- Piping installed against an inside foundation, and hidden behind sheet rock (sheet rock can prevent heat form ever reaching your piping if it is against your outer foundation wall)
Are My Service Lines Frozen?
You now know a number of reasons why heating, sewer, or a water line can freeze. It is important that you can recognize any sign of a problem. When you are aware of the signs early, you will be able to contact a professional plumber. It is better to have the problem addressed before it turns into a major issue. If the temperatures reach below freezing and you encounter any of the following, there is a very good chance that you have a frozen service line:
- A hissing sound from behind a wall
- You hear strange sounds coming from your sewer system, such as gurgling
- You notice that there are unexpected puddles of water outside, or coming form behind a wall
- No water is coming out of your faucets
- A lack of heat only in a section or your home
- Most obvious: a chunk of ice emanating out of an interior pipe
Protecting Pipes From Freezing
Protecting pipes from freezing starts with one of a number of easy to do tasks. Simple household insulation can be used to cover any exposed sewer trap, heating line, or water line from the cold. Even your interior lines exposed to an open draft can freeze solid in no time. This most frequently happens in an unheated garage, or an unoccupied room. We suggest using thick insulation, or multiple layers of insulation. Insulation is relatively in expensive, and gives you a great line of defense. You may want to use more insulation so you can ensure you are getting as much protection as possible. Exposed exterior lines will be to both insulated, and wrapped with plastic to make the insulation waterproof.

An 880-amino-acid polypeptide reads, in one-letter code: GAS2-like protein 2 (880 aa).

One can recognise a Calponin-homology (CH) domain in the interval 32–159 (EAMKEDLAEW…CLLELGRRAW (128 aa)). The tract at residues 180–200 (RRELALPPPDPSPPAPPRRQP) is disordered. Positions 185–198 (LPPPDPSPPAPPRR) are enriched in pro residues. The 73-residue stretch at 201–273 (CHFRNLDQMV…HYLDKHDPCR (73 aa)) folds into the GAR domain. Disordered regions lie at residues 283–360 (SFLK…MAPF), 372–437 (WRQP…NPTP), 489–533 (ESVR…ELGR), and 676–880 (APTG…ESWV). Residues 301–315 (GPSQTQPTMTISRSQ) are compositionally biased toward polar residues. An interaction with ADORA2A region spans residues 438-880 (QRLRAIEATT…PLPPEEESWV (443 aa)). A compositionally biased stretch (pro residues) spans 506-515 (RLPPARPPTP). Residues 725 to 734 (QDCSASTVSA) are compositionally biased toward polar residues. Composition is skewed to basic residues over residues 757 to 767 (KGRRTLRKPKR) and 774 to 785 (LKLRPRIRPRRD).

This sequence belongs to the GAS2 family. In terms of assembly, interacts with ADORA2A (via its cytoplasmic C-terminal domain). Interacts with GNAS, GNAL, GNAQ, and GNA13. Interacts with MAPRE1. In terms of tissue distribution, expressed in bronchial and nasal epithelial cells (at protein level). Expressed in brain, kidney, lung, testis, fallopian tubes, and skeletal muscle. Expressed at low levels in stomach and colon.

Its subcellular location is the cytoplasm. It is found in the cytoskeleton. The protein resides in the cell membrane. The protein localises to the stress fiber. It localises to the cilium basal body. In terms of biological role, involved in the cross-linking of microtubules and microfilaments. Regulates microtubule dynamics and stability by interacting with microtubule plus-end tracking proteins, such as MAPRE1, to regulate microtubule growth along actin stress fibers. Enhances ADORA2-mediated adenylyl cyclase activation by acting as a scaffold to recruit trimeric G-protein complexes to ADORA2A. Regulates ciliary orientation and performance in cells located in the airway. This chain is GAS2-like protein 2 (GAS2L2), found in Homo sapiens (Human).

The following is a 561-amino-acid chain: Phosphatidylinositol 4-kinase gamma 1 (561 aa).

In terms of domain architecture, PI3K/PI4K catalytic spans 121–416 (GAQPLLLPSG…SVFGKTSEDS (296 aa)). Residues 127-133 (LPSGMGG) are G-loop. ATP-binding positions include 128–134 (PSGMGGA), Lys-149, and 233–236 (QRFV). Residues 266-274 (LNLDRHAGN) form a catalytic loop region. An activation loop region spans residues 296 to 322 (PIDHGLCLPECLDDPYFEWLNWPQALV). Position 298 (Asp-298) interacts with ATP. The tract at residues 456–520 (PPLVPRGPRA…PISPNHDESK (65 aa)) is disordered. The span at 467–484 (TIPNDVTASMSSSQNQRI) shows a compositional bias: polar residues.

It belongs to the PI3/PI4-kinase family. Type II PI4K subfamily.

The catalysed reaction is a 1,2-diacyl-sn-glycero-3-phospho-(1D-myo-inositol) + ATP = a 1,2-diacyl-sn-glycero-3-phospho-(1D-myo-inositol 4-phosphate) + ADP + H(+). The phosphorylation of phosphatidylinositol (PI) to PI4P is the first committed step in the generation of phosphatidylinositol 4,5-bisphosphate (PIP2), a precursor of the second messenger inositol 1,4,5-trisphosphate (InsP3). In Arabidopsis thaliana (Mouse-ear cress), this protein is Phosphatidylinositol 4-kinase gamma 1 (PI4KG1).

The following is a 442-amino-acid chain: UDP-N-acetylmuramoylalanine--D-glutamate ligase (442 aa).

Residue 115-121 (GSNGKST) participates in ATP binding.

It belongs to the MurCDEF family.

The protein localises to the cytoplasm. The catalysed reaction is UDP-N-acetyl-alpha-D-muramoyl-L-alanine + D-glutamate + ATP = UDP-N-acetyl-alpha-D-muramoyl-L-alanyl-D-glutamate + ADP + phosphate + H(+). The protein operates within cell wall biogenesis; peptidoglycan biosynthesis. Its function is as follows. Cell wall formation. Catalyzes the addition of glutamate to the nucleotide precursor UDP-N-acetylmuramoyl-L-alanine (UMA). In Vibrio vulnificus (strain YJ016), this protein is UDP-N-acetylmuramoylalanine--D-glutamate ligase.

Underground water lines that are shallow require specialty insulation. Typical household insulation will compress underground, and lose its insulating properties. Underground insulation also has top be made waterproof. Furthermore, if the line runs under a roadway, it should be plated with steel plates to further protect it.
Other things you can do to prevent your sewer, heating, and water lines from freezing:
Protecting pipes from freezing is comprised of a list of tasks that any typical homeowner can do. It just means taking the initiative prior to cold weather hitting.
- Place tightly fitted covers over all service line access pits
- Close all outside hose cocks unless they are approved for Winter weather exposure
- Have your water heater inspected to ensure it is working properly
- If you have an unavoidable freeze-thaw issue, make sure water continues to move through your pipes. Let a small amount of water drip from your faucet; and don’t be surprised by your water bill
- If there is any airflow coming into your home from outside, make sure you can seal off those areas
- If any pipes are up against an exterior wall, place insulation between the pipe and the exterior wall
- Always remember where the shut-off valve is located
- Use your shovel to remove any snow that lands around your drains – a blocked drain can become a frozen drain
- For troublesome conditions, install electric heat trace wiring
We know that even with the proper preventative measures, unfortunate things can happen. You can use all the protection methods we have listed, and it may not always be enough. If you have an emergency this winter, do not hesitate to contact us so we can protect your home and help prevent any further damage.